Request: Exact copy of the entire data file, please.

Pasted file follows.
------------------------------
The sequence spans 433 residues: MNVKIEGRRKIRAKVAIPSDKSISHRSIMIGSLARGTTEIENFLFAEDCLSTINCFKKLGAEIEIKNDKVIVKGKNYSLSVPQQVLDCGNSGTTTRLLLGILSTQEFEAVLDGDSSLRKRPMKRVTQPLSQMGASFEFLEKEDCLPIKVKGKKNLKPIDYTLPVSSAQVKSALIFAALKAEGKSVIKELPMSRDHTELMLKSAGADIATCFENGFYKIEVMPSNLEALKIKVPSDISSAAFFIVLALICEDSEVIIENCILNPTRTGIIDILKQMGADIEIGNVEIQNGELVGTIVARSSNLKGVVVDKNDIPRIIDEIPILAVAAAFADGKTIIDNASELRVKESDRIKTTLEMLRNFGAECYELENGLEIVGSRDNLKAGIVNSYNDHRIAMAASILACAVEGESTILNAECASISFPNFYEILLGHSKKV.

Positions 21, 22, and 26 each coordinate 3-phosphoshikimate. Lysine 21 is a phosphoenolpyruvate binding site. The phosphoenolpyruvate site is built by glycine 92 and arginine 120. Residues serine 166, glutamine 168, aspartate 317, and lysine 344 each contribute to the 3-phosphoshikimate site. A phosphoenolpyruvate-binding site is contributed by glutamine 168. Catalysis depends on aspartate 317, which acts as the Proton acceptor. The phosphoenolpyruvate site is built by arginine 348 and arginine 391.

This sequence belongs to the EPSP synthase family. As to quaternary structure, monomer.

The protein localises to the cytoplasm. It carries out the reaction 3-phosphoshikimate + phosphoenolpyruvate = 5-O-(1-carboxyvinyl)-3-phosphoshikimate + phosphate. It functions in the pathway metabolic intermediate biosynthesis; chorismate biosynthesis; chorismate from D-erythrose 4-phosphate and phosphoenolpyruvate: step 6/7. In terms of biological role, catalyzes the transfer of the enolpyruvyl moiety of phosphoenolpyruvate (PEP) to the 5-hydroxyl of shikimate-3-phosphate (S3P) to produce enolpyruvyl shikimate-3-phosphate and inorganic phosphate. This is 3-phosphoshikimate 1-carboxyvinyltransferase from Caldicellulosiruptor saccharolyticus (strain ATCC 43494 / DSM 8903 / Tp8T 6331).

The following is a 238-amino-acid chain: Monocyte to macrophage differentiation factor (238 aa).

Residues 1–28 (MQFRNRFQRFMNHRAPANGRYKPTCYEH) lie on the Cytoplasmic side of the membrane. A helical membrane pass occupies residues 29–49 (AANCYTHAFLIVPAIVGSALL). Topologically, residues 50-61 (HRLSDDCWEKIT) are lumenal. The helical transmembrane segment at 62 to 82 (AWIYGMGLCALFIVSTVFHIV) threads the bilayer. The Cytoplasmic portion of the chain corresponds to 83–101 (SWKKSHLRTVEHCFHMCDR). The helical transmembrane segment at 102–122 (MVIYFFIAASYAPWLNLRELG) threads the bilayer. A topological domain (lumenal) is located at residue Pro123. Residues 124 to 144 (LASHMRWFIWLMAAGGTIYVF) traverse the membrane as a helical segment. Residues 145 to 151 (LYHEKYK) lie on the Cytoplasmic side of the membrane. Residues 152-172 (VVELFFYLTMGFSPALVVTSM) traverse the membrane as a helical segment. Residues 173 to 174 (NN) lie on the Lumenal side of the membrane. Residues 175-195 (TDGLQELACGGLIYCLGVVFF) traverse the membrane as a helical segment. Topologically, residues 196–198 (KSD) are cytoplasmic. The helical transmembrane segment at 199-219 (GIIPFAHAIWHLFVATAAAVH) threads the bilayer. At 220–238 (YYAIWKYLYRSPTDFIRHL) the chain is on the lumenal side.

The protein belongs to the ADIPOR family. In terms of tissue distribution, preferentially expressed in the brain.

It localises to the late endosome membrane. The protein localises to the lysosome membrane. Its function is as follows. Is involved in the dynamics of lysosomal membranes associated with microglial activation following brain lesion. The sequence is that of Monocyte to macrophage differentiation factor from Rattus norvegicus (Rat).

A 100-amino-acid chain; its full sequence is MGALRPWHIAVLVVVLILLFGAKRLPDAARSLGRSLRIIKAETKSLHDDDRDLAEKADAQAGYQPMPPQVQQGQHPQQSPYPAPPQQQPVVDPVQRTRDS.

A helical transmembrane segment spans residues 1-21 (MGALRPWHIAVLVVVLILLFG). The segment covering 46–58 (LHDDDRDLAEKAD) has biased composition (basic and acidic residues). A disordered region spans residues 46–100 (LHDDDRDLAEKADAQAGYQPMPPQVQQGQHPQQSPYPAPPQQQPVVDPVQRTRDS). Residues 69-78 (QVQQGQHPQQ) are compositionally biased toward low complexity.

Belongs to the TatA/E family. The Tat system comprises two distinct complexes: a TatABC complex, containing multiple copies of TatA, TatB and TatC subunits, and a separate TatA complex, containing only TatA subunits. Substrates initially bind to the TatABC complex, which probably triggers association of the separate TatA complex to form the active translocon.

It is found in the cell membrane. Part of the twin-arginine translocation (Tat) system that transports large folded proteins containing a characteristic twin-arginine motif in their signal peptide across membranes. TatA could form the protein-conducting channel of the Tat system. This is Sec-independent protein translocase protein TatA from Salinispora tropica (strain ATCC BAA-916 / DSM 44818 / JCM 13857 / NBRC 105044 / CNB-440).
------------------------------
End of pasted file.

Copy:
The sequence spans 433 residues: MNVKIEGRRKIRAKVAIPSDKSISHRSIMIGSLARGTTEIENFLFAEDCLSTINCFKKLGAEIEIKNDKVIVKGKNYSLSVPQQVLDCGNSGTTTRLLLGILSTQEFEAVLDGDSSLRKRPMKRVTQPLSQMGASFEFLEKEDCLPIKVKGKKNLKPIDYTLPVSSAQVKSALIFAALKAEGKSVIKELPMSRDHTELMLKSAGADIATCFENGFYKIEVMPSNLEALKIKVPSDISSAAFFIVLALICEDSEVIIENCILNPTRTGIIDILKQMGADIEIGNVEIQNGELVGTIVARSSNLKGVVVDKNDIPRIIDEIPILAVAAAFADGKTIIDNASELRVKESDRIKTTLEMLRNFGAECYELENGLEIVGSRDNLKAGIVNSYNDHRIAMAASILACAVEGESTILNAECASISFPNFYEILLGHSKKV.

Positions 21, 22, and 26 each coordinate 3-phosphoshikimate. Lysine 21 is a phosphoenolpyruvate binding site. The phosphoenolpyruvate site is built by glycine 92 and arginine 120. Residues serine 166, glutamine 168, aspartate 317, and lysine 344 each contribute to the 3-phosphoshikimate site. A phosphoenolpyruvate-binding site is contributed by glutamine 168. Catalysis depends on aspartate 317, which acts as the Proton acceptor. The phosphoenolpyruvate site is built by arginine 348 and arginine 391.

This sequence belongs to the EPSP synthase family. As to quaternary structure, monomer.

The protein localises to the cytoplasm. It carries out the reaction 3-phosphoshikimate + phosphoenolpyruvate = 5-O-(1-carboxyvinyl)-3-phosphoshikimate + phosphate. It functions in the pathway metabolic intermediate biosynthesis; chorismate biosynthesis; chorismate from D-erythrose 4-phosphate and phosphoenolpyruvate: step 6/7. In terms of biological role, catalyzes the transfer of the enolpyruvyl moiety of phosphoenolpyruvate (PEP) to the 5-hydroxyl of shikimate-3-phosphate (S3P) to produce enolpyruvyl shikimate-3-phosphate and inorganic phosphate. This is 3-phosphoshikimate 1-carboxyvinyltransferase from Caldicellulosiruptor saccharolyticus (strain ATCC 43494 / DSM 8903 / Tp8T 6331).

The following is a 238-amino-acid chain: Monocyte to macrophage differentiation factor (238 aa).

Residues 1–28 (MQFRNRFQRFMNHRAPANGRYKPTCYEH) lie on the Cytoplasmic side of the membrane. A helical membrane pass occupies residues 29–49 (AANCYTHAFLIVPAIVGSALL). Topologically, residues 50-61 (HRLSDDCWEKIT) are lumenal. The helical transmembrane segment at 62 to 82 (AWIYGMGLCALFIVSTVFHIV) threads the bilayer. The Cytoplasmic portion of the chain corresponds to 83–101 (SWKKSHLRTVEHCFHMCDR). The helical transmembrane segment at 102–122 (MVIYFFIAASYAPWLNLRELG) threads the bilayer. A topological domain (lumenal) is located at residue Pro123. Residues 124 to 144 (LASHMRWFIWLMAAGGTIYVF) traverse the membrane as a helical segment. Residues 145 to 151 (LYHEKYK) lie on the Cytoplasmic side of the membrane. Residues 152-172 (VVELFFYLTMGFSPALVVTSM) traverse the membrane as a helical segment. Residues 173 to 174 (NN) lie on the Lumenal side of the membrane. Residues 175-195 (TDGLQELACGGLIYCLGVVFF) traverse the membrane as a helical segment. Topologically, residues 196–198 (KSD) are cytoplasmic. The helical transmembrane segment at 199-219 (GIIPFAHAIWHLFVATAAAVH) threads the bilayer. At 220–238 (YYAIWKYLYRSPTDFIRHL) the chain is on the lumenal side.

The protein belongs to the ADIPOR family. In terms of tissue distribution, preferentially expressed in the brain.

It localises to the late endosome membrane. The protein localises to the lysosome membrane. Its function is as follows. Is involved in the dynamics of lysosomal membranes associated with microglial activation following brain lesion. The sequence is that of Monocyte to macrophage differentiation factor from Rattus norvegicus (Rat).

A 100-amino-acid chain; its full sequence is MGALRPWHIAVLVVVLILLFGAKRLPDAARSLGRSLRIIKAETKSLHDDDRDLAEKADAQAGYQPMPPQVQQGQHPQQSPYPAPPQQQPVVDPVQRTRDS.

A helical transmembrane segment spans residues 1-21 (MGALRPWHIAVLVVVLILLFG). The segment covering 46–58 (LHDDDRDLAEKAD) has biased composition (basic and acidic residues). A disordered region spans residues 46–100 (LHDDDRDLAEKADAQAGYQPMPPQVQQGQHPQQSPYPAPPQQQPVVDPVQRTRDS). Residues 69-78 (QVQQGQHPQQ) are compositionally biased toward low complexity.

Belongs to the TatA/E family. The Tat system comprises two distinct complexes: a TatABC complex, containing multiple copies of TatA, TatB and TatC subunits, and a separate TatA complex, containing only TatA subunits. Substrates initially bind to the TatABC complex, which probably triggers association of the separate TatA complex to form the active translocon.

It is found in the cell membrane. Part of the twin-arginine translocation (Tat) system that transports large folded proteins containing a characteristic twin-arginine motif in their signal peptide across membranes. TatA could form the protein-conducting channel of the Tat system. This is Sec-independent protein translocase protein TatA from Salinispora tropica (strain ATCC BAA-916 / DSM 44818 / JCM 13857 / NBRC 105044 / CNB-440).